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Portland poised to shift millions from police bureau to Street Response team

“I'm hoping that we're starting to shift the conversation from law and order to public health," said Commissioner Jo Ann Hardesty.

PORTLAND, Ore — Amid calls nationwide to systematically shift funding from local police departments toward community-based social services, the city of Portland is on track to cut millions from its own bureau and allocate some of that money to a program that’s been waiting for months to get off the ground: Portland Street Response.

The call to shift $4.8 million within the city’s budget, which is expected to be finalized Wednesday, came from Commissioner Jo Ann Hardesty.

“I'm hoping that we're starting to shift the conversation from law and order to public health, and so if you're looking at what's happening on our streets through a public health lens, your job is to do no harm,” the commissioner said in an interview Tuesday, adding she fully expects her fellow commissioners to sign off on the move.

The Street Response program is based on a Eugene model called CAHOOTS.

For decades, it's allowed 911 operators there to dispatch teams of paramedics and mental health professionals to calls involving homelessness, drug use and mental health emergencies.

If there’s any concern about safety, police are sent first. If and when the officers decide the call is safe, they call in a CAHOOTS team, allowing police to leave and, generally, focus more on violent crimes.

Last summer, Portland’s city council approved spending $500,000 to launch their own version of the program, starting with one team of a paramedic and a behavioral health specialist.

It was supposed to launch in the Spring, 2020 in the Lents neighborhood, but the pandemic and the city’s subsequent hiring freeze brought that launch to a halt.

Right now, one person is assigned to Portland Street Response.

His name is Tremaine Clayton, he’s a paramedic with Portland Fire and Rescue and he’s been filling his days largely with administrative work, while he waits to get the program off the ground.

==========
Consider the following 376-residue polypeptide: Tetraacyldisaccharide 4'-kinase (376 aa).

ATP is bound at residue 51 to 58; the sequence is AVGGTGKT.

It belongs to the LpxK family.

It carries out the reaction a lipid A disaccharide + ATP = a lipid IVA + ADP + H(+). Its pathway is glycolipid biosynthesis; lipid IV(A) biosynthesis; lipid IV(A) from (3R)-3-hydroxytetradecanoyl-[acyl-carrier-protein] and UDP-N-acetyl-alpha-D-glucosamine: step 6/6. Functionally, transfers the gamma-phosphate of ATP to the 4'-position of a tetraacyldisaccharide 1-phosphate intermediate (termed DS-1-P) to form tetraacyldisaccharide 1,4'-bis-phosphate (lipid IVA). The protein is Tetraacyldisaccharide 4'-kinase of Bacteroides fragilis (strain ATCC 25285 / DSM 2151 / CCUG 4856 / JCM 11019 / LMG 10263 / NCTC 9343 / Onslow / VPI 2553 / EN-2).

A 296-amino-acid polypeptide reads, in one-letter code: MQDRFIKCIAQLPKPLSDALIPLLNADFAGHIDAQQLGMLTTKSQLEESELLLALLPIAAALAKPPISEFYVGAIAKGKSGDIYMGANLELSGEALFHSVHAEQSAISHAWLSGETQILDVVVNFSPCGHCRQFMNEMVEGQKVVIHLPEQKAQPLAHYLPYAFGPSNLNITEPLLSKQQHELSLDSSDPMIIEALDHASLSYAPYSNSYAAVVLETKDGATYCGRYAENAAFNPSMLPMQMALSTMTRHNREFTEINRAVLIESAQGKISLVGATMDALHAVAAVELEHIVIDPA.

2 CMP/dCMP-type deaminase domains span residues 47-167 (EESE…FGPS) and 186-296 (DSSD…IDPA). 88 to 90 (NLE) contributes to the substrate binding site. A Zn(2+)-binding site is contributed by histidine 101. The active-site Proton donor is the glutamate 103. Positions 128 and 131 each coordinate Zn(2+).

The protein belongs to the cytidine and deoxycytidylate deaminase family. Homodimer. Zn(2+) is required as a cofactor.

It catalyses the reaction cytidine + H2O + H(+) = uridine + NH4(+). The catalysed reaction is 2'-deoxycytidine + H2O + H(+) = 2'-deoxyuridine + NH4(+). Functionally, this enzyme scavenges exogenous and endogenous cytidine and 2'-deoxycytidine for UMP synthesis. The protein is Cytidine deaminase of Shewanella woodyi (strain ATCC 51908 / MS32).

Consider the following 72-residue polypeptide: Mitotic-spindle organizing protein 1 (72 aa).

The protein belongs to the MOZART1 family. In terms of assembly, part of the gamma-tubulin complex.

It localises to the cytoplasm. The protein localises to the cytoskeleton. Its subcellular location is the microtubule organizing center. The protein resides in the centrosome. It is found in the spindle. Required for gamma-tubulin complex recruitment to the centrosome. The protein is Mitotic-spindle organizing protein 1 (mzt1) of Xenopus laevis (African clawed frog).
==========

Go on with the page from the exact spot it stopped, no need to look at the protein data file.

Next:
“We've developed an RFP to hire a mental health worker to be my partner for the pilots,” he said Tuesday. “The next hurdle after we've hired someone is that it’s going to be about a hundred days or so to make sure that we have all the appropriate training.”

That means, if the city allows its hiring freeze to expire on July 1st, and if officials are able to hire someone immediately, Portland Street Response could be responding to calls by this fall.

If and when Commissioner Hardesty’s funding comes through, the program would also expand to six teams, each with a paramedic and mental health expert, working Monday through Friday.

Commissioner Hardesty said, especially amid explosive protests about police tactics and police violence, she’s eager to make this happen.

She added, though, it’s one of several changes she’d like to see happen.

“I don't think the Portland street response will address the historic racist, white supremacy policies that have been in place since the United States of America was born. It won't do anything to change that dynamic at all,” she said. “But what we know is that people targeted for arrest talkative for severe sentencing are black and brown people. So anything we can do to make sure that we are diverting people from an unjust criminal justice system will help everyone.”

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